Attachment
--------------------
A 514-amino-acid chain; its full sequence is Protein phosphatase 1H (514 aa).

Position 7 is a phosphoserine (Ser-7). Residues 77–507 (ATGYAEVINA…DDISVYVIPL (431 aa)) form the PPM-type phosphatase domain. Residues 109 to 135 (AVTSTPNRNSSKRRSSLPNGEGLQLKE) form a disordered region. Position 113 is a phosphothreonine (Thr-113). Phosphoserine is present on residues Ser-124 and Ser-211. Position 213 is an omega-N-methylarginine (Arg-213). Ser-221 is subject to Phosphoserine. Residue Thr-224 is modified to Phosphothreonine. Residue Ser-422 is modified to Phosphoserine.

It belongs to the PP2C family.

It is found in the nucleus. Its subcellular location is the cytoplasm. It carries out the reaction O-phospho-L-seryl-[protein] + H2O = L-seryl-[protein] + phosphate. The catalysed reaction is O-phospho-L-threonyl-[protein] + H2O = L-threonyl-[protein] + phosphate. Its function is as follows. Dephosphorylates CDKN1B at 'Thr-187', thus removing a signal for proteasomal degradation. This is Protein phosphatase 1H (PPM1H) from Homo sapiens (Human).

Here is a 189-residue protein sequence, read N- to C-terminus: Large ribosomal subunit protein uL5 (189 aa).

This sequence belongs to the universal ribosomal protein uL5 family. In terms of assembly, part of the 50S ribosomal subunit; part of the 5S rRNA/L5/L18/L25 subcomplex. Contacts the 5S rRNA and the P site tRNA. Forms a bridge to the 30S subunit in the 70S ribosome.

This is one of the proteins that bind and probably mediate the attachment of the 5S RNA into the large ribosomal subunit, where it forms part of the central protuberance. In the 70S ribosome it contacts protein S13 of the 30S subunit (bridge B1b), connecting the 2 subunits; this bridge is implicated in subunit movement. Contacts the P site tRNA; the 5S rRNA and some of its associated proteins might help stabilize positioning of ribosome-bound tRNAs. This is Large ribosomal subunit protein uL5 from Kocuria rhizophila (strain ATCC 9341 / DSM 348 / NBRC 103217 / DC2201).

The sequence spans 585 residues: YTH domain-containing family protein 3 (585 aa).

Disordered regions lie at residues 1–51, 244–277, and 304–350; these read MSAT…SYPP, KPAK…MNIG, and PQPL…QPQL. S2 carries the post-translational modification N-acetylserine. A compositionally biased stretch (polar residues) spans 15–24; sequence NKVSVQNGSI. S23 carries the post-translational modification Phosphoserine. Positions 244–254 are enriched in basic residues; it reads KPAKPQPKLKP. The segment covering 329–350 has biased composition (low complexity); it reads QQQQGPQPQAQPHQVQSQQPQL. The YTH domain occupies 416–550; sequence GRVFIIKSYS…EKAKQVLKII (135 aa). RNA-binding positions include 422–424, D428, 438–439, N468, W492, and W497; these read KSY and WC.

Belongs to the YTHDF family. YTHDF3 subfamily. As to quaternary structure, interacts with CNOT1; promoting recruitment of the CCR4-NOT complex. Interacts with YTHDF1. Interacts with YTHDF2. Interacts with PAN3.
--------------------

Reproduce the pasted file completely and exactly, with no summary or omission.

A 514-amino-acid chain; its full sequence is Protein phosphatase 1H (514 aa).

Position 7 is a phosphoserine (Ser-7). Residues 77–507 (ATGYAEVINA…DDISVYVIPL (431 aa)) form the PPM-type phosphatase domain. Residues 109 to 135 (AVTSTPNRNSSKRRSSLPNGEGLQLKE) form a disordered region. Position 113 is a phosphothreonine (Thr-113). Phosphoserine is present on residues Ser-124 and Ser-211. Position 213 is an omega-N-methylarginine (Arg-213). Ser-221 is subject to Phosphoserine. Residue Thr-224 is modified to Phosphothreonine. Residue Ser-422 is modified to Phosphoserine.

It belongs to the PP2C family.

It is found in the nucleus. Its subcellular location is the cytoplasm. It carries out the reaction O-phospho-L-seryl-[protein] + H2O = L-seryl-[protein] + phosphate. The catalysed reaction is O-phospho-L-threonyl-[protein] + H2O = L-threonyl-[protein] + phosphate. Its function is as follows. Dephosphorylates CDKN1B at 'Thr-187', thus removing a signal for proteasomal degradation. This is Protein phosphatase 1H (PPM1H) from Homo sapiens (Human).

Here is a 189-residue protein sequence, read N- to C-terminus: Large ribosomal subunit protein uL5 (189 aa).

This sequence belongs to the universal ribosomal protein uL5 family. In terms of assembly, part of the 50S ribosomal subunit; part of the 5S rRNA/L5/L18/L25 subcomplex. Contacts the 5S rRNA and the P site tRNA. Forms a bridge to the 30S subunit in the 70S ribosome.

This is one of the proteins that bind and probably mediate the attachment of the 5S RNA into the large ribosomal subunit, where it forms part of the central protuberance. In the 70S ribosome it contacts protein S13 of the 30S subunit (bridge B1b), connecting the 2 subunits; this bridge is implicated in subunit movement. Contacts the P site tRNA; the 5S rRNA and some of its associated proteins might help stabilize positioning of ribosome-bound tRNAs. This is Large ribosomal subunit protein uL5 from Kocuria rhizophila (strain ATCC 9341 / DSM 348 / NBRC 103217 / DC2201).

The sequence spans 585 residues: YTH domain-containing family protein 3 (585 aa).

Disordered regions lie at residues 1–51, 244–277, and 304–350; these read MSAT…SYPP, KPAK…MNIG, and PQPL…QPQL. S2 carries the post-translational modification N-acetylserine. A compositionally biased stretch (polar residues) spans 15–24; sequence NKVSVQNGSI. S23 carries the post-translational modification Phosphoserine. Positions 244–254 are enriched in basic residues; it reads KPAKPQPKLKP. The segment covering 329–350 has biased composition (low complexity); it reads QQQQGPQPQAQPHQVQSQQPQL. The YTH domain occupies 416–550; sequence GRVFIIKSYS…EKAKQVLKII (135 aa). RNA-binding positions include 422–424, D428, 438–439, N468, W492, and W497; these read KSY and WC.

Belongs to the YTHDF family. YTHDF3 subfamily. As to quaternary structure, interacts with CNOT1; promoting recruitment of the CCR4-NOT complex. Interacts with YTHDF1. Interacts with YTHDF2. Interacts with PAN3.